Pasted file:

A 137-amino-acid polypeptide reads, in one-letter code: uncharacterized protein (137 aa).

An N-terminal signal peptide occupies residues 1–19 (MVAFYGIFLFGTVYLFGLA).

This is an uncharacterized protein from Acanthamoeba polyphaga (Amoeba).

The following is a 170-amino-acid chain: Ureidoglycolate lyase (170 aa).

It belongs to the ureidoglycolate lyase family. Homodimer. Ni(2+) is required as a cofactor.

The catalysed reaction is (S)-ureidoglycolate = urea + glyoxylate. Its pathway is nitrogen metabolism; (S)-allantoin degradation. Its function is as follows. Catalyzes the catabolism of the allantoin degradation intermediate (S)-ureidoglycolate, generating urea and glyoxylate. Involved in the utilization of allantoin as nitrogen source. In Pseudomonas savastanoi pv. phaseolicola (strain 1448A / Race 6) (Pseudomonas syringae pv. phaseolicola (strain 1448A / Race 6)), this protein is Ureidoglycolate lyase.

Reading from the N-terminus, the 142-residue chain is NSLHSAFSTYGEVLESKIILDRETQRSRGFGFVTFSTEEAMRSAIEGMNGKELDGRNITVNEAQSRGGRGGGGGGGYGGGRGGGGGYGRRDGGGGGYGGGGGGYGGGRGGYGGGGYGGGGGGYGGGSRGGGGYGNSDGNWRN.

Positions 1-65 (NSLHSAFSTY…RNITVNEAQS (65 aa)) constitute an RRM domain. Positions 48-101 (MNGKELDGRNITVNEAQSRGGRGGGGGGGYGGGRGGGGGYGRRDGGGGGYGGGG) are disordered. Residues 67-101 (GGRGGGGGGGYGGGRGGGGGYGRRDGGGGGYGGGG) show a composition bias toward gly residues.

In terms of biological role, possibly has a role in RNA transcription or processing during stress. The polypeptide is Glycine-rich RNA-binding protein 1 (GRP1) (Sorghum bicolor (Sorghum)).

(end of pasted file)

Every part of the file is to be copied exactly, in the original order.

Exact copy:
A 137-amino-acid polypeptide reads, in one-letter code: uncharacterized protein (137 aa).

An N-terminal signal peptide occupies residues 1–19 (MVAFYGIFLFGTVYLFGLA).

This is an uncharacterized protein from Acanthamoeba polyphaga (Amoeba).

The following is a 170-amino-acid chain: Ureidoglycolate lyase (170 aa).

It belongs to the ureidoglycolate lyase family. Homodimer. Ni(2+) is required as a cofactor.

The catalysed reaction is (S)-ureidoglycolate = urea + glyoxylate. Its pathway is nitrogen metabolism; (S)-allantoin degradation. Its function is as follows. Catalyzes the catabolism of the allantoin degradation intermediate (S)-ureidoglycolate, generating urea and glyoxylate. Involved in the utilization of allantoin as nitrogen source. In Pseudomonas savastanoi pv. phaseolicola (strain 1448A / Race 6) (Pseudomonas syringae pv. phaseolicola (strain 1448A / Race 6)), this protein is Ureidoglycolate lyase.

Reading from the N-terminus, the 142-residue chain is NSLHSAFSTYGEVLESKIILDRETQRSRGFGFVTFSTEEAMRSAIEGMNGKELDGRNITVNEAQSRGGRGGGGGGGYGGGRGGGGGYGRRDGGGGGYGGGGGGYGGGRGGYGGGGYGGGGGGYGGGSRGGGGYGNSDGNWRN.

Positions 1-65 (NSLHSAFSTY…RNITVNEAQS (65 aa)) constitute an RRM domain. Positions 48-101 (MNGKELDGRNITVNEAQSRGGRGGGGGGGYGGGRGGGGGYGRRDGGGGGYGGGG) are disordered. Residues 67-101 (GGRGGGGGGGYGGGRGGGGGYGRRDGGGGGYGGGG) show a composition bias toward gly residues.

In terms of biological role, possibly has a role in RNA transcription or processing during stress. The polypeptide is Glycine-rich RNA-binding protein 1 (GRP1) (Sorghum bicolor (Sorghum)).